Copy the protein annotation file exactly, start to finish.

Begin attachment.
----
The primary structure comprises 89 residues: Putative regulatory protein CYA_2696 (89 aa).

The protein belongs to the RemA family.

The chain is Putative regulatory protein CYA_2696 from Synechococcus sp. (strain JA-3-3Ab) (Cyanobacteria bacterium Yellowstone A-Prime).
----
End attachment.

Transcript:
The primary structure comprises 89 residues: Putative regulatory protein CYA_2696 (89 aa).

The protein belongs to the RemA family.

The chain is Putative regulatory protein CYA_2696 from Synechococcus sp. (strain JA-3-3Ab) (Cyanobacteria bacterium Yellowstone A-Prime).